A POLICE probe has been launched into why a killer driver was not breathalysed when he was stopped by officers hours before a death smash.
It has now emerged that an investigation is being carried out to establish why Steven Hey, 30 was not breath tested when he was stopped by police under two-and-a-half hours before the fatal collision on the A64, near Scarborough, which killed Dorothy Brookes, from Blackhall.
Car passenger Mrs Brookes, 80, was described as a “stalwart” of her family who had been “magnificent” in her community throughout the miners’ strike.
She was killed when Hey’s Vauxhall Astra ploughed into a caravan attached to her son’s Ford Mondeo on the A64 at Ganton on May 27 last year.
The force of the collision was so great that the caravan lurched up into the air and landed on the Mondeo.
York Crown Court heard that Hey – who has been jailed for six years – was earlier pulled over at Seamer, near Scarborough, at 10.50am after members of the public reported his poor driving to police.
An officer checked the vehicle and Hey’s documents and then allowed him on his way with a “friendly warning” about his driving, the court heard.
But the judge was told that back calculations later showed that at the time of the accident, at 1.15pm, Hey, who had been drinking until 5am that day, had been almost twice the legal alcohol limit for driving.
This was found through a blood test from the defendant in hospital where he had been taken following the crash for a number of injuries, including a broken jaw.
Today a spokeswoman for North Yorkshire Police confirmed an inquiry was being held into the case.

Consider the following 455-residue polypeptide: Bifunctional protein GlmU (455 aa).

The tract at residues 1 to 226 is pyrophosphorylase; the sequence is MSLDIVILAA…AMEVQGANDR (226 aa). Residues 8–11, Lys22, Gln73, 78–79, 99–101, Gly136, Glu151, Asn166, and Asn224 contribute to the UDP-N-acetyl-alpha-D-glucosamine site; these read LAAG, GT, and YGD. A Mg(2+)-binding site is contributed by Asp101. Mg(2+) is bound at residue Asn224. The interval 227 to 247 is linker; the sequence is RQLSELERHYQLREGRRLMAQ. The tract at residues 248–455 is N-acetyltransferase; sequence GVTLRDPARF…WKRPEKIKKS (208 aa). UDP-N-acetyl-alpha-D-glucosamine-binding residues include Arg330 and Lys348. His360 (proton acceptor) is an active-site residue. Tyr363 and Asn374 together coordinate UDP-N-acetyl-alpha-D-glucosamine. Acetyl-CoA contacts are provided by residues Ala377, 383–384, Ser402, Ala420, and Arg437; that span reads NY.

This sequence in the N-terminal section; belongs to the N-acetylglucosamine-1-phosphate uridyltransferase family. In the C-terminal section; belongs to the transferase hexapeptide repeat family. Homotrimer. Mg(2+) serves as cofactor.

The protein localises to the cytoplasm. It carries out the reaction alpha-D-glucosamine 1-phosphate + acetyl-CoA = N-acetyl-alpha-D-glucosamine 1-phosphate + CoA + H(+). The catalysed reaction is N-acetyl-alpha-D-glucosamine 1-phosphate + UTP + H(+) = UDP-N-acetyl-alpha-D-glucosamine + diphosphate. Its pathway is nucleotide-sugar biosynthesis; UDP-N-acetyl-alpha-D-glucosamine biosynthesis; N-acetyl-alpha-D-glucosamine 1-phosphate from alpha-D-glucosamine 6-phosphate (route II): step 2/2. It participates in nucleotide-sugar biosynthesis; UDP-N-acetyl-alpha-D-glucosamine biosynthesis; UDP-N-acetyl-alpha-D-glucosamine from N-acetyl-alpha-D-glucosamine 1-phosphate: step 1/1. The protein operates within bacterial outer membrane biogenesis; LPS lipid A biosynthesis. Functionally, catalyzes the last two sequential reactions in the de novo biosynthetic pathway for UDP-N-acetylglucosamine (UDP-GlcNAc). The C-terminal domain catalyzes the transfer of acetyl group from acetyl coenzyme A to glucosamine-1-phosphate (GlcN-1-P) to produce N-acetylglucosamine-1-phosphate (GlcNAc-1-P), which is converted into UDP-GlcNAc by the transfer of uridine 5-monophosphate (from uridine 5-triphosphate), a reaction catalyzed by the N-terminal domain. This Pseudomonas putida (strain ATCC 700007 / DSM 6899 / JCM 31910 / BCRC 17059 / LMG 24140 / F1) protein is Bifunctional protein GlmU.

She said: “North Yorkshire Police’s Professional Standards Department are carrying out an investigation into the previous police contact with Mr Hey on the day of the collision.
“As it is still ongoing it would not be appropriate to provide any further comment until this investigation has concluded.”
The Recorder of York, Judge Stephen Ashurst described Hey’s decision to drive after having had no sleep and after drinking bottles of lager and vodka and red bull cocktails as “outrageous” and said that he must have known that he was not fit to get behind the wheel.
He added that Hey had also ignored a warning, knowing that he had been drinking when he was pulled over by the police officer, and must have been “astonished” at not being asked to provide a breath sample.
The judge added that it was not up to him to comment on that part of the case, it being up to others to investigate what had happened at the roadside.
Hey, of Shelley Drive, Barnsley, South Yorkshire, admitted dangerous driving but was not charged with drink driving.
Mrs Brookes’ son, Keith, who was driving the Mondeo, and her 12-year-old great-granddaughter, who was also a passenger in the car, were both injured.